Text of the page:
Post Categories: Market Watch

Personalized Marketing: Using Technology and Data to Customize the In-Store Experience

nov13-market-img2By Retail News Insider

If the importance of personalization hasn’t hit you yet, consider this your wake up call.

“Not only do I like getting offers that are personalized just for me, I expect it. I don’t want to be bothered with ads from retailers who don’t know my preferences. If you’re sending me offers for things that have no relevance in my life, that scream you don’t know me, you are wasting my time.” This quote from a recent conversation with U-T San Diego Retail Reporter Katherine Poythress reflects what many millennials and other shoppers across generations are craving. They want you to get personal.

While you may think it is not possible or practical to personally know each shopper who enters a store or each individual who approaches an event, the technology that is available now is quickly making this a reality. These technologies, and the topics that have been covered in issues of Retail News Insider throughout this year, are the conduits to the next evolution of personalized marketing. They will give retailers the advantage that is essential to meeting customers’ needs for a personalized experience while also aiming to positively affect sales.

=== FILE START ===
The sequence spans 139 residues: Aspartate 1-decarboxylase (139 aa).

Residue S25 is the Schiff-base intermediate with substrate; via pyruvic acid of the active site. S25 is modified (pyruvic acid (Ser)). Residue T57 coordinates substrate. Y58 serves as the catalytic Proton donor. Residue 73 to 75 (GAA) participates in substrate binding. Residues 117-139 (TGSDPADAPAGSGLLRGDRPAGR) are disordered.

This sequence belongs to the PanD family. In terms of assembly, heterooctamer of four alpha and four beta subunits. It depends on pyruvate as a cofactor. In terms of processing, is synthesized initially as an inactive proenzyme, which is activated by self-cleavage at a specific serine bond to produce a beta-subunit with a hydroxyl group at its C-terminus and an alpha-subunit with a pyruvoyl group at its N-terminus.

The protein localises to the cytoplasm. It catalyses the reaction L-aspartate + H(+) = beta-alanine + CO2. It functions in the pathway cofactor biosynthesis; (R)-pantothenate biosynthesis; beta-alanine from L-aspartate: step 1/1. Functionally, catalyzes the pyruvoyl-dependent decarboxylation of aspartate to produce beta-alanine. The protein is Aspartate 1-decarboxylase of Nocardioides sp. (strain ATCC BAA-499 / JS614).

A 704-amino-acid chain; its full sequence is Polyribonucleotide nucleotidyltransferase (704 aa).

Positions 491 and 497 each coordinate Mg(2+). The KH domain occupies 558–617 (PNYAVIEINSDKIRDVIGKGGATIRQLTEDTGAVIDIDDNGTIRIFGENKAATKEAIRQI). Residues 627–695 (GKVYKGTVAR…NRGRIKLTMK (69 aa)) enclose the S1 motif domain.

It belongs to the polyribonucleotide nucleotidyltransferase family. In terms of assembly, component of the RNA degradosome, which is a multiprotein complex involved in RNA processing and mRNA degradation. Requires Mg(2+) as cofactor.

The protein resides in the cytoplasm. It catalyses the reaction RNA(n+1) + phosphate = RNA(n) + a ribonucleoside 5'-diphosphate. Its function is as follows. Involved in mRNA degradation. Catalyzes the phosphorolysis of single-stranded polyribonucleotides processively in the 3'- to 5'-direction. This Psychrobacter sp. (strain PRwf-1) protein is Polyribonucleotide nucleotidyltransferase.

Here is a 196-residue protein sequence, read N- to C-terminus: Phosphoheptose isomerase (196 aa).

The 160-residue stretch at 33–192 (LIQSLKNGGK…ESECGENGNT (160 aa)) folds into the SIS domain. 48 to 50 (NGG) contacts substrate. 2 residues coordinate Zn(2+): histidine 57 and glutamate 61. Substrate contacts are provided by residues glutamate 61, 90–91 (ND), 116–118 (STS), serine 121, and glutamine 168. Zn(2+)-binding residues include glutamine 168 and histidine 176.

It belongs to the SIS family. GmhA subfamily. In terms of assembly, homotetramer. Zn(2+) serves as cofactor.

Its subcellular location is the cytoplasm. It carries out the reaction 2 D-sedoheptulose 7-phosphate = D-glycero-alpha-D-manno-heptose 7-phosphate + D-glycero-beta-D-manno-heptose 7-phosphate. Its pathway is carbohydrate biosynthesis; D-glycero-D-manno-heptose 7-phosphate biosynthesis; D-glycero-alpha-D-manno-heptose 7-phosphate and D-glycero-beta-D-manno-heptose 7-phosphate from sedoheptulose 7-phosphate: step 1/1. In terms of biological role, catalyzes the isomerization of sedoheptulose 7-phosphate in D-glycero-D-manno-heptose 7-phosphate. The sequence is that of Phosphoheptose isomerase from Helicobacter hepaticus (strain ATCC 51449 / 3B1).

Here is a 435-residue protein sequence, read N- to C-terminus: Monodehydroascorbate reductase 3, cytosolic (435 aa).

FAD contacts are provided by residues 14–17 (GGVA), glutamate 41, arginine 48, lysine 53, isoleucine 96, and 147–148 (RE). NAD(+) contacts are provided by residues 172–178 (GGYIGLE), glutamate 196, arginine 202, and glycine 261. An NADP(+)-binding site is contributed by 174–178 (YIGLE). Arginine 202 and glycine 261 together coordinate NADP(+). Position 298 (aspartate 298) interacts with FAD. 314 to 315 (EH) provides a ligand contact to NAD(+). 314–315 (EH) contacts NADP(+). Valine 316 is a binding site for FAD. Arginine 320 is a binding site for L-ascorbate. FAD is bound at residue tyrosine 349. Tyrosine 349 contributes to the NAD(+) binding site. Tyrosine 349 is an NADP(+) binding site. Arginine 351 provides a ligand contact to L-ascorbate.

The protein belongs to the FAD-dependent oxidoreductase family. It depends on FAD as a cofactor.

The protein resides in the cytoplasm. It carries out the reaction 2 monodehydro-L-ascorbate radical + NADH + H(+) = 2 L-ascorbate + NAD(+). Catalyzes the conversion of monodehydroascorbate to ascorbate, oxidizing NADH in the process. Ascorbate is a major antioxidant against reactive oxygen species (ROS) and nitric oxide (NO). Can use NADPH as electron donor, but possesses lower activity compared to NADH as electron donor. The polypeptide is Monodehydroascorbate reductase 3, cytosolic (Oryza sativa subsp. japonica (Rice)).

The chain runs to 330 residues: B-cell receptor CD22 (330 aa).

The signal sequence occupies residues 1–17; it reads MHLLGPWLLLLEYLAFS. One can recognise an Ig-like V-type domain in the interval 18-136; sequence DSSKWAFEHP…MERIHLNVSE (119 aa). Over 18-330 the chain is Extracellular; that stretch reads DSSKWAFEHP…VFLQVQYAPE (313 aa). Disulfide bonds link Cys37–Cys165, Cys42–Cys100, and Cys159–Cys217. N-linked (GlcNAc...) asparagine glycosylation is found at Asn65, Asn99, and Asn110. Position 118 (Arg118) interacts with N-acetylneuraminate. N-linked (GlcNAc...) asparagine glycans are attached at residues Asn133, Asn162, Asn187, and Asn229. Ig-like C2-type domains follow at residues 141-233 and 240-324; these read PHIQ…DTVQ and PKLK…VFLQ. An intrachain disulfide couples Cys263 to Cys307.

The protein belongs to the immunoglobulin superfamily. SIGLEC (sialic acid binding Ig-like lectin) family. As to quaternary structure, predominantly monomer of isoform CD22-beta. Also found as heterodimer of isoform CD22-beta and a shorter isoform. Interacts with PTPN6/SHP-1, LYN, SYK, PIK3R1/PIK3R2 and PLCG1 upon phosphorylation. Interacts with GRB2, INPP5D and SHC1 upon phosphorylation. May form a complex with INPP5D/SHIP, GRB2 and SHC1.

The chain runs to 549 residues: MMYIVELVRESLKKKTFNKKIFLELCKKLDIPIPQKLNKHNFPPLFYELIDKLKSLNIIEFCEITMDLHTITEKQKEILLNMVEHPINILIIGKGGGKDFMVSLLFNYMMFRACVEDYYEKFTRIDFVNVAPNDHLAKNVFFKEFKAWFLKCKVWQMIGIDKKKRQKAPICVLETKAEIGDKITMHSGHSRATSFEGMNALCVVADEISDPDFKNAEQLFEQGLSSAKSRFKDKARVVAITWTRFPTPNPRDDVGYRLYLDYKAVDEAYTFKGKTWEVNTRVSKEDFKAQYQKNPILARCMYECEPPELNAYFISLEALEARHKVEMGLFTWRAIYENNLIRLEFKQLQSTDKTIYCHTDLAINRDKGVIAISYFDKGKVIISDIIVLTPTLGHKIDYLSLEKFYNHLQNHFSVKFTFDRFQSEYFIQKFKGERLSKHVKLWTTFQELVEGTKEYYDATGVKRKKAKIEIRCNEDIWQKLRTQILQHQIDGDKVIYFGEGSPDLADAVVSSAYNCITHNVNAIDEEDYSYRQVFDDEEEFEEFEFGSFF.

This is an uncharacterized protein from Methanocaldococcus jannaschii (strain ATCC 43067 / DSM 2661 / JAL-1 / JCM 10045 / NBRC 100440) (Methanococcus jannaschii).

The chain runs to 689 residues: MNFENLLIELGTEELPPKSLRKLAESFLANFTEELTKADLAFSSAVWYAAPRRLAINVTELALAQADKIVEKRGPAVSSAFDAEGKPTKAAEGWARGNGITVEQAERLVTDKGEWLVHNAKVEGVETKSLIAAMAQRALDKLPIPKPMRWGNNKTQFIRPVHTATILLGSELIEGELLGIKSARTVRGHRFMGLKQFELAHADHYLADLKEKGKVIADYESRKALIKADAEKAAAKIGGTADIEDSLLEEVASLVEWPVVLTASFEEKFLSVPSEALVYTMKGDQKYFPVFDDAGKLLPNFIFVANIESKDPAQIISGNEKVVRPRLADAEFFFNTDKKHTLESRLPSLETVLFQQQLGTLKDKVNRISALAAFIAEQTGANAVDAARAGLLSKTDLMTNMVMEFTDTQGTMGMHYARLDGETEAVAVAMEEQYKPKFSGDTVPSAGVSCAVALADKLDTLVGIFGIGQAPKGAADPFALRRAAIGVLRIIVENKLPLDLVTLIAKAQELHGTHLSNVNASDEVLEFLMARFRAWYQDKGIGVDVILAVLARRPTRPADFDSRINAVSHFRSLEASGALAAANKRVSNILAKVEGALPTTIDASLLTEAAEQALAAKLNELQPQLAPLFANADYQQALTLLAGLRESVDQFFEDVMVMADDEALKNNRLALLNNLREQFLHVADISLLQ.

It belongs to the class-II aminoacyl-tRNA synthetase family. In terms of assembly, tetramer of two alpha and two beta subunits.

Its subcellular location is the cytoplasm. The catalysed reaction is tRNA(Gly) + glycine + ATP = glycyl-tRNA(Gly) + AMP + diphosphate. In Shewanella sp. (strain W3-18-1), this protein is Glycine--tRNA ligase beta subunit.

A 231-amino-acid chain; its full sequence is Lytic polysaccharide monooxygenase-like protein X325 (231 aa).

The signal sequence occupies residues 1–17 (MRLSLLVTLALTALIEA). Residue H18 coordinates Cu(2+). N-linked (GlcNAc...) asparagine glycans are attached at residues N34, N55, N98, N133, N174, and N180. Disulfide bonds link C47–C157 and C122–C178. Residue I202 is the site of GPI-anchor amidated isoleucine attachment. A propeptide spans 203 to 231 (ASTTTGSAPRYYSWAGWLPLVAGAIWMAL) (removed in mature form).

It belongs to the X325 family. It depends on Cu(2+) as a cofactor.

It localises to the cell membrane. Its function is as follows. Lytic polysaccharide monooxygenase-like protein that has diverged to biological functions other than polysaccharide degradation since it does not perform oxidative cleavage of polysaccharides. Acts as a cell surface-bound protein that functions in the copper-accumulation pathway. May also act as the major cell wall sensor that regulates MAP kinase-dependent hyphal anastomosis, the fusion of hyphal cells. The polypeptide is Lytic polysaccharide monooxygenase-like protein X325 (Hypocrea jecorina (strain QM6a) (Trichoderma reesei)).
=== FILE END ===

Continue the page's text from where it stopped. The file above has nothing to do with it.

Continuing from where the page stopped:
“Personalized marketing seeks to meet consumers’ demands to be separated from the masses and recognized for their unique needs and wants,” says Giovanni DeMeo, Interactions’ Vice President of Global Marketing and Analytics. “With the help of Big Data and cutting-edge technologies like real-time and predictive analytics, retailers can now deliver on these expectations—and in the process, further transform the in-store experience.”

Personalization forces retailers to progress beyond the shotgun approach of the past, where every consumer received the same coupon, flyer and email regardless of his or her unique characteristics or buying habits.